The topic of Cee’s Black & White Challenge this week is plastic. So many things are made of plastic these days that one could probably find something plastic in almost any photo taken in human-made situations! Plastic takes up to 500 years to decompose and even then, it is reduced to microscopic pellets that enter the digestive systems of fish, birds, mammals, and eventually, humans. So here are some photos of plastic things, which eventually will be discarded, end up in a landfill somewhere or the ocean and…well, you know.
Please, when possible, RECYCLE (look for the numbers 1-5 in the recycling triangle symbol & check your community’s recycling program to find out which numbers they’ll take), REUSE whenever you can, and REDUCE the plastic items you buy or acquire (difficult to do, I know) – one way to do this is bring your own cloth or woven plastic reusable bags to the store when you shop so you don’t use the plastic bags supermarkets tend to put your groceries in.
It’s July and that means a new Square challenge from Becky! Also, this week the topic for Cee’s Black & White Photo challenge is trees! (I started this on July 1, but I got really busy and didn’t turn on my computer for 2 days.)
Here’s a date palm in Israel.
Not a square, but a funny sight – a skinny, tall evergreen squished between two fatter evergreens!
A couple of weeks ago, before the swans returned, my husband and I were taking a walk around our campus, and saw an interesting bird on West Pond, the larger of our two ponds. It was a group of six black & white ducks (or they seemed to be ducks), smaller than mallards, and they were diving birds, unlike mallards. They would dive and not surface for several seconds, then one by one, they’d pop up again. They reminded me of loons in that way, but I knew they weren’t loons. And also they seemed to have choreographed moves: they would swim one direction and then, all together, they would switch and go the other way. We had never seen these ducks before. I went home and searched on the Internet and concluded that they were bufflehead ducks. We grabbed our cameras with telephoto lenses and headed back to the pond.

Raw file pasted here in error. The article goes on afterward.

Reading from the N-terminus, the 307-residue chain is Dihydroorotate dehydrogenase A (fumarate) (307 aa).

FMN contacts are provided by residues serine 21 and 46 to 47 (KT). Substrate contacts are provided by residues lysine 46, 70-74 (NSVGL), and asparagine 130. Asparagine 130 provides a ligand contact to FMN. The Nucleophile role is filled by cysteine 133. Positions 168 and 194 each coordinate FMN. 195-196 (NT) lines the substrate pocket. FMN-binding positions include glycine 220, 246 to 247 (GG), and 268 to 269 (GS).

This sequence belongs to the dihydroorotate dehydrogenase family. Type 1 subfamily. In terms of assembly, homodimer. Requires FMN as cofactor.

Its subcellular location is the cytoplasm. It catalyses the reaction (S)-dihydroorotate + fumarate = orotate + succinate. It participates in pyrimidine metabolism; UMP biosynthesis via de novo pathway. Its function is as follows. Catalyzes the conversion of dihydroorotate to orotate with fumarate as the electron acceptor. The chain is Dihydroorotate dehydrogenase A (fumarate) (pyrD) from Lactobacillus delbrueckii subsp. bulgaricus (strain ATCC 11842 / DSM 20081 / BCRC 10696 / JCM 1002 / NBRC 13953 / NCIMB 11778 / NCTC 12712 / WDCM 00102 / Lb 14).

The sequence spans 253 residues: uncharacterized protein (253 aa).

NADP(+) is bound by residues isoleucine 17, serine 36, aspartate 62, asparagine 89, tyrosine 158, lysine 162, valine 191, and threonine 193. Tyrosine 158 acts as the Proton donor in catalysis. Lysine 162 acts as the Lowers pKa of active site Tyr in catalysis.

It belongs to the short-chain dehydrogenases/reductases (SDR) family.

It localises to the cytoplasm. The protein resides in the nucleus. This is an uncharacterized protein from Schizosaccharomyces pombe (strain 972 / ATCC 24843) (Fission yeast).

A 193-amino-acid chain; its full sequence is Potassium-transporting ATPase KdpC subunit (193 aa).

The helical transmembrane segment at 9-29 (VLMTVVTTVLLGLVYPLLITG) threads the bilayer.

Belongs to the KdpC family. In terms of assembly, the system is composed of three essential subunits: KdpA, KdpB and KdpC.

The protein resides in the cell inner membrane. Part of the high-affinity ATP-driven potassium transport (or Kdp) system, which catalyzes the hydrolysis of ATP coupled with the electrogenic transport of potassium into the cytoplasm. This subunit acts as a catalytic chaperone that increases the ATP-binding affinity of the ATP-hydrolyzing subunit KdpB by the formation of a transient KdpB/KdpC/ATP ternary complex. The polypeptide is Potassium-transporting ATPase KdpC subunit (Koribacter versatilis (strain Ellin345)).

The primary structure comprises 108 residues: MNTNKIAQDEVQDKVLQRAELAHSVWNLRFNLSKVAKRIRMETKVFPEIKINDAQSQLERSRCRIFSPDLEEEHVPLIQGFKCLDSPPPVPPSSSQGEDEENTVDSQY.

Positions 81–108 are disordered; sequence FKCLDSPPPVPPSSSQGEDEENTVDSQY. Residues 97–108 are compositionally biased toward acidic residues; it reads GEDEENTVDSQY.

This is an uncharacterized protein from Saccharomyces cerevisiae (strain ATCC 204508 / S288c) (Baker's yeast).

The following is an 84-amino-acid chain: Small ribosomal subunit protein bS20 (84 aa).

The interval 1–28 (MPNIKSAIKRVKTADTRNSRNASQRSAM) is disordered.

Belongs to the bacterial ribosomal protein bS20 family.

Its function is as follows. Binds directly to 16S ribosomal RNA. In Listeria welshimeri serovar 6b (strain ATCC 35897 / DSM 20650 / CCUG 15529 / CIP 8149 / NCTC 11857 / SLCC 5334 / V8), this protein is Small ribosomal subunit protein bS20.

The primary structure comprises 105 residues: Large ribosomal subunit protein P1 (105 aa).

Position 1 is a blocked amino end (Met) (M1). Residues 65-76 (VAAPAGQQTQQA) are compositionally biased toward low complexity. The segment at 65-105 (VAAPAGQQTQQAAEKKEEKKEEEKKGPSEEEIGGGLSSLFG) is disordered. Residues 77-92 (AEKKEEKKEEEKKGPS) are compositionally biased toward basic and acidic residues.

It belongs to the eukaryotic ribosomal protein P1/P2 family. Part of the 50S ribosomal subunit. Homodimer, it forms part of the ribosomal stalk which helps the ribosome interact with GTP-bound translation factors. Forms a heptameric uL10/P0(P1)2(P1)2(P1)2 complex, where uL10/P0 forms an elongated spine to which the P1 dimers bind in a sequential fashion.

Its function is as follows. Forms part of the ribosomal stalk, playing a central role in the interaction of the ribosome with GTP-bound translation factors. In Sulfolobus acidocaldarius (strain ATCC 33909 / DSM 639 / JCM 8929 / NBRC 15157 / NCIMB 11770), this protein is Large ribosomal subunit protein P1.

After downloading the photos, I could see that they were indeed bufflehead ducks, which have somewhat enlarged heads, black & white with fluorescent green around their neck (which we couldn’t see in the photos – the birds were too far away). I concluded they were all males. Someone told me that they are often seen on Lake Arlington, about a mile north of here. So I guess they just decided to drop in and check out our pond! The next day, they were gone.
The great thing about these two challenges this week is that these ducks are basically black & white, so there’s no color missing in their plumage in these monochrome photos!